This is not something that exists only in La La Land; it’s the result of willing partners who work creatively and flexibly together to find something that leaves them feeling like they’re in it together.

Rosin suggests that breastfeeding causes moms to succumb, slowly, into the stereotype of ‘doing it all’ with dad as the occasional special guest star. Is she an ad exec for some organization for Caveman-Dads? Talk about a marketing scheme – let’s take a bunch of husbands who don’t have a clue and say it’s not their fault – their choices, their interests, their priorities have nothing to do with it. The reason they’re so unavailable and non-participatory is, is is … well, it’s the mom’s breasts that are at fault!

No, ma’am. Your breasts are not responsible for the fact that your husband doesn’t change any diapers.

In the end, Rosin confesses, she is still nursing (and also giving formula), but not “slavishly.” Good for her. Not because she’s still nursing or because she’s giving formula but because, after 3 kids, she has found she can do something without feeling like a slave. You see, this is the goal.

Rosin says that breastfeeding, “contains all of my awe about motherhood, and also my ambivalence.” That is as it should be. Mothers feel both awe and ambivalence. Mothers feel the tug of their babies toward them and the pull of the world of adults as well. We need to see ourselves not only in the supporting roles, but as real, full women, with needs and desires and ambivalence and drive.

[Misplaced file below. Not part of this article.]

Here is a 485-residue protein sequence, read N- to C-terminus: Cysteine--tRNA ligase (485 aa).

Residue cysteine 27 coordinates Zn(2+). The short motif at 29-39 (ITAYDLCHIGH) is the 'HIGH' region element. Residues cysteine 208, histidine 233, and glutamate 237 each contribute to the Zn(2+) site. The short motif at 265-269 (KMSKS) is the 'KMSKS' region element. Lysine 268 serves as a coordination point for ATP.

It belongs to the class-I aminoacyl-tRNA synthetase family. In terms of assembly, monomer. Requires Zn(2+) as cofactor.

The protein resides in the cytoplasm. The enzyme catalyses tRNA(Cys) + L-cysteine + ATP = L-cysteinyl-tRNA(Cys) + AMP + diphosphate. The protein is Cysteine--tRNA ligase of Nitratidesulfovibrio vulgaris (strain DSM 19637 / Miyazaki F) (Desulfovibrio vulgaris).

Rosin ends by telling us how, now, having thrown off the mantle of the pressuring society, she can experience breastfeeding as “intimate and elemental.” But that intimate, elemental side of breastfeeding was always there, was always a way she could choose to see it. It was she who was preoccupied with the other, “facts and numbers” side of the matter. This isn’t a case against breastfeeding at all. It’s a case against looking at breastfeeding only one way."

As many of you know, I hated breastfeeding. Every friggin' minute of it. Between lack of milk, my feelings of absolute inadequacy, and the godawful pain, I never had that Hallmark glow mothers rave about. (I still think that my baby wasn't colicky for 4 months - he was simply starving.) That said, this piece was written by a woman I know and I think it's pretty awesome. Curious about what you guys think...

4 comments:

Bern said...

Breastfeeding is a hard, complicated, and emotional job. So is motherhood. Whichever way you choose to feed your child no one will be satisfied until mom's emotional "tanks" are full. Not so easy to accomplish in the blur of the first three months of baby's life, but as the baby gets older and you get more of "you" back, I think figuring out what fills you up (emotionally, spiritually, intellectually, however you want to say it) is critical. It's a cliche, but I think it is true; you can't give what you don't have.